Nancy Beck, Selia Bingham, Lewis Griggs, Donna Huston, Dennis Cobia, Leslie Cobia, DH Cobia, Elaine Fontana, Eva Malone, Sal Malone, Robert Alsup, Diane Brown, Sheri Roll, Tony Jackson, Warren Archer, Lisa Tovar-Trujillo, Glen Deeben, M. Lee Robison, Gilbert Jarrell, Ina Robertson, Dale Mishler, Richard Savage, Karen Young, Earlene Tiffany, Gloria Winkel, Annika Malone, Elof Nordman, Monica Unander, Frank Benson, Diane Minzey, Gereld Pell, Diane Hayball, Lynda Monds, Gary Flowers, John Hayball, Sandra Moseley, Jeri Call
View public comments. Congressman Paul Cook - 3/19/14
View public comments. S. Dennis Holland - 3/24/14
My name is Markley Chaffin and I live near the proposed site for the OHV project. I really enjoy the rural aspect of living here as well as the historical value of some of the trails within the proposed area. I am concerned that we, the residents, haven't had enough notice and time to fully understand this proposal. It also seems apparent that the park service needs to spend some more time planning their course so as to include input from concerned residents. Markley Chaffin - 3/25/14
As current president of the Mohahve Historical Society, headquartered in the Victor Valley, I have been asked by the MHS Board to represent them in expressing and conveying our disfavor and disapproval of the proposed OHV course in the Phelan area.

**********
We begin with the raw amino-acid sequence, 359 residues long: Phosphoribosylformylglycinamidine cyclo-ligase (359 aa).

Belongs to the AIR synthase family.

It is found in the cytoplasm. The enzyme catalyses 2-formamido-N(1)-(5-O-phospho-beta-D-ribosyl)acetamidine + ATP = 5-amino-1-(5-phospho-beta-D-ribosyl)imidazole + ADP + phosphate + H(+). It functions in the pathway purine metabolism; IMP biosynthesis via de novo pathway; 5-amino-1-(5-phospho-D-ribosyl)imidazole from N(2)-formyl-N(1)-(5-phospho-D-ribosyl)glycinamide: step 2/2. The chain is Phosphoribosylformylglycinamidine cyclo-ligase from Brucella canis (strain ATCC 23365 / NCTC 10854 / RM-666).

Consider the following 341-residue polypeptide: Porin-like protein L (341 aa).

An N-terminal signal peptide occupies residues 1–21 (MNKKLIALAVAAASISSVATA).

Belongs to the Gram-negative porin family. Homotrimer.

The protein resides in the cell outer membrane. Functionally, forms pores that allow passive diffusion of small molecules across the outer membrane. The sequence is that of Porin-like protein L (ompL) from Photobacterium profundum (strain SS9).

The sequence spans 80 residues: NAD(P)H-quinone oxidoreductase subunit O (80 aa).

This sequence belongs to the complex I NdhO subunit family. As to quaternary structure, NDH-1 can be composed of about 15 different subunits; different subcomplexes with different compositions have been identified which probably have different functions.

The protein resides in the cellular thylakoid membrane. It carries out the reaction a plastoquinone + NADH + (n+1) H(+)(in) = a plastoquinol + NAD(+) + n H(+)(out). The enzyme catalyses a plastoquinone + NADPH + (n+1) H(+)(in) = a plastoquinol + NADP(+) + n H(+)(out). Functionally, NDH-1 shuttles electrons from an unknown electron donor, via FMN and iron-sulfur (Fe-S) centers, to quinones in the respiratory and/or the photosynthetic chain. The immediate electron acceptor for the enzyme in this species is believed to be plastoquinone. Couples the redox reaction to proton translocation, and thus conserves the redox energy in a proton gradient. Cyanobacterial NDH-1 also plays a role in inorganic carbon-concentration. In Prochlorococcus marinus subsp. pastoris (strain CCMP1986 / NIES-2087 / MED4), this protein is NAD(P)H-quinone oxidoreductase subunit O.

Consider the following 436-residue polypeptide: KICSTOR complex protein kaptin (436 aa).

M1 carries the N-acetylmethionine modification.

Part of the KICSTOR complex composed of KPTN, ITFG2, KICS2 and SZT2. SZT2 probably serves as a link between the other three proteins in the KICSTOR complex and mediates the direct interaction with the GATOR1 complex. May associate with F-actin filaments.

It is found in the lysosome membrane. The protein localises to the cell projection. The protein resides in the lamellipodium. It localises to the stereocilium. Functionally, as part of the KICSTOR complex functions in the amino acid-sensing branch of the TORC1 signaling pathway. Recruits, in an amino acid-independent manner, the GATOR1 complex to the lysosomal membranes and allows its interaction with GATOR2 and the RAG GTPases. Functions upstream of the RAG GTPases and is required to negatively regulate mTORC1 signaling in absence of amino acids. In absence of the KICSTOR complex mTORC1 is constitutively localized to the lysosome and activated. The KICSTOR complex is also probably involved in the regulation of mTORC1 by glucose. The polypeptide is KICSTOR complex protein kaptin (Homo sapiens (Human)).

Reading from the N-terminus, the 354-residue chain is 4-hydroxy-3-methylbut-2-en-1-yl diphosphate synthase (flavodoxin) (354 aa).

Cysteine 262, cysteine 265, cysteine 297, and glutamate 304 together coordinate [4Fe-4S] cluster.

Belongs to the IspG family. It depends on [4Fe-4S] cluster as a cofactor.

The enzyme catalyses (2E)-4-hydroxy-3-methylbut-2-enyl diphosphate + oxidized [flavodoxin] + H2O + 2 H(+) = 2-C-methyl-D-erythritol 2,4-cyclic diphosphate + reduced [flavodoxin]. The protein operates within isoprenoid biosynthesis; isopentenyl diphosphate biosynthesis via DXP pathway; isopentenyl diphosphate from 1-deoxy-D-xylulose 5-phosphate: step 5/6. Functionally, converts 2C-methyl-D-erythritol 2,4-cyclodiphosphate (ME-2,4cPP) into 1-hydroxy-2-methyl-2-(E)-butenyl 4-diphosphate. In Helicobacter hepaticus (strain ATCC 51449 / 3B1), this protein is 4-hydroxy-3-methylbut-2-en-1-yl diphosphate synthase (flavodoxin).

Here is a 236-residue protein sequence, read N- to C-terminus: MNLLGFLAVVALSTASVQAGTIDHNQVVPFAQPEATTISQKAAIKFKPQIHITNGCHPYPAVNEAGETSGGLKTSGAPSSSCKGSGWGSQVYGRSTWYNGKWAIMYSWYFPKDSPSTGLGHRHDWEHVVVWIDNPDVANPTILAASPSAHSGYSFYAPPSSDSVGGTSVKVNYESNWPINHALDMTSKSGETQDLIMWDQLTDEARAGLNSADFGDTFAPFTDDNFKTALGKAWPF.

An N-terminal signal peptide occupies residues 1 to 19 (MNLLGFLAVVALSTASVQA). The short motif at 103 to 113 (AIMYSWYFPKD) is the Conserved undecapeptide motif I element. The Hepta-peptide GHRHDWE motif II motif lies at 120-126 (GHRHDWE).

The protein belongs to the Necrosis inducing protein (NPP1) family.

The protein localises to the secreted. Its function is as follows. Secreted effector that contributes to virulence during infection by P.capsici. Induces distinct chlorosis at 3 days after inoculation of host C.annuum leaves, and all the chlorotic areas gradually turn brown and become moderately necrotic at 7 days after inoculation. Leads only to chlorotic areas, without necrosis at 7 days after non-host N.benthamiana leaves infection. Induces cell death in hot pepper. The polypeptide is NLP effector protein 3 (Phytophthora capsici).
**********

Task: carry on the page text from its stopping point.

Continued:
Specifically unacceptable is the proposal to having two OHV crossings of the historic 1851 Sanford/Mormon Trail or Utah Road in the area of what is sometimes called Mormon Gap or the "hogs back."
The proposed OHV course with its crossings of the Sanford/Mormon Trail is completely incompatible with the educational use of this historic trail by elementary school children, Boy Scouts and families as well as historical societies, equestrian groups, horse and wagon trekkers and casual hikers.
On-site inspection of this historic trail shows existing illegal OHV use to the extent that normal hiking and wagon treks are impossible. Stopping illegal use of this historic trail has been the failed responsibility of the Forest Service.
Restoration of this historic trail has also been the responsibility of the Forest Service, but there has been no restoration even attempted within the last 30 years. Volunteer groups have asked, even recently, for permission to work on the trail restoration, but have been refused such permission by the Forest Service. The Board of Directors of the Mohahve Historical Society believes that the preservation of the area’s historical sensitivities, as well as the protection and safety of those who use and appreciate the trail, should be paramount. And as such we propose that the OHV course not cross the historic trail, but rather return to its beginning before reaching the trail.